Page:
When the scammer in question phoned Officer Roder in Eau Claire, Wi. he made a huge mistake. Roder received what was allegedly an urgent phone call from the IRS. In the message, the “IRS” told him he would be arrested if he didn’t call back. So Roder did just that. Roder works for the Eau Claire Police Department and is aware of the many scams being tried out on citizens, usually by someone in a foreign country and almost always with a foreign accent. He decided that in this case he was going to phone the IRS scammer back.

When Roder gets through to the caller, he is first asked for his case number, which of course, he doesn’t have.

The scammer then tells Roder to give him his address, saying with that information he will be able to track down the case number. Roder naturally finds this amusing, as he questions the caller saying, how can they arrest him if they don’t know where he is? This stymies the so-called IRS agent who briefly goes silent.

Police officer asks how long he has before he is arrested by the IRS

Roder goes on to ask the IRS scammer how long it is before he will be arrested and the scammer responds that Roder has until the end of his (the scammer’s) shift. After that local sheriff’s deputies would be handling the matter and making the arrest. They then try to establish when the end of the scammer’s shift would actually be.

The story gets complicated when Roder wants to phone the IRS and the scammer tells him they no longer have his file as it has been handed over to them for collection. From then on, the scammer is possibly getting nervous and starts making mistakes. For instance, when Roder asks for the “IRS agent’s” name on two occasions, he gives two different responses.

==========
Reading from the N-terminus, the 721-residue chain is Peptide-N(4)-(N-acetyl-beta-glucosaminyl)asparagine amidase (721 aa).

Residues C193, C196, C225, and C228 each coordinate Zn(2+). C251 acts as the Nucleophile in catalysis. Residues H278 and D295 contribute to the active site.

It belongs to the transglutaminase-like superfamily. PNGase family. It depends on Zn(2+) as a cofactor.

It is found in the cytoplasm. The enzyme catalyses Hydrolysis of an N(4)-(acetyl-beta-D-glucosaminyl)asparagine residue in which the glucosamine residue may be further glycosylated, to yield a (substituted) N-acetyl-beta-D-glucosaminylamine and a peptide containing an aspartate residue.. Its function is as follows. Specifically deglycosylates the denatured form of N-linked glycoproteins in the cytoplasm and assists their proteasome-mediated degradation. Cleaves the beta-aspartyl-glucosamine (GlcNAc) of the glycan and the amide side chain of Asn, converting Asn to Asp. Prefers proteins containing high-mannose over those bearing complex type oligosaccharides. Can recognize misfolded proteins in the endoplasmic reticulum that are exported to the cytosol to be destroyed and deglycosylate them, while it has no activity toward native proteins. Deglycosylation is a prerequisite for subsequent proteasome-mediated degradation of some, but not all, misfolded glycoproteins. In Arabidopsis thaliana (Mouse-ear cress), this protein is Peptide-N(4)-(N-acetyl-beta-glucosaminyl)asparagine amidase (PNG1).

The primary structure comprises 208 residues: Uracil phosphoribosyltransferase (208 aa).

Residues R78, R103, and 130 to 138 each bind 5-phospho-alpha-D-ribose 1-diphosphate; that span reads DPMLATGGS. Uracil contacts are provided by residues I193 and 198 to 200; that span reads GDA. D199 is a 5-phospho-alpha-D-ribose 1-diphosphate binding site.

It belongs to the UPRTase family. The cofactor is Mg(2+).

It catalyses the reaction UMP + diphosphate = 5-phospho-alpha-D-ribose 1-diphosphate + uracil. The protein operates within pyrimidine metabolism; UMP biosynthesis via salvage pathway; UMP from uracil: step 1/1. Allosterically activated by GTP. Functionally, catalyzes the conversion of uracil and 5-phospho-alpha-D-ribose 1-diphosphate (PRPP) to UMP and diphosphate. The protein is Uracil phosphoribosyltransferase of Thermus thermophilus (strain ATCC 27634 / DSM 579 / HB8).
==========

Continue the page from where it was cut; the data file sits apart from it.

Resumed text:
First he is Maxwell, then he is Dave Johnson – when the officer queries the difference in the name, the scammer suddenly changes it to Dave Maxwell Johnson.

Is this an IRS scam?

Roder goes on to ask how he can tell this is not a scam, as he has heard the IRS would never make phone calls, but would rather send letters. The scammer gets flustered and starts saying that in emergency cases they sometimes have to phone.

At that point in the video Detective Don Henning of The Eau Claire Police Department comes on to advise the public that they never receive information from the IRS or warrants to arrest citizens based on this kind of phone call, adding that this was truly a scam. According to the police department, they posted the video to their Facebook page to remind people to always be aware of scams, just like this one. As noted by NBC News, the police department’s copy of the video is currently going viral with over 4 million views. Readers can enjoy a YouTube version of the video below.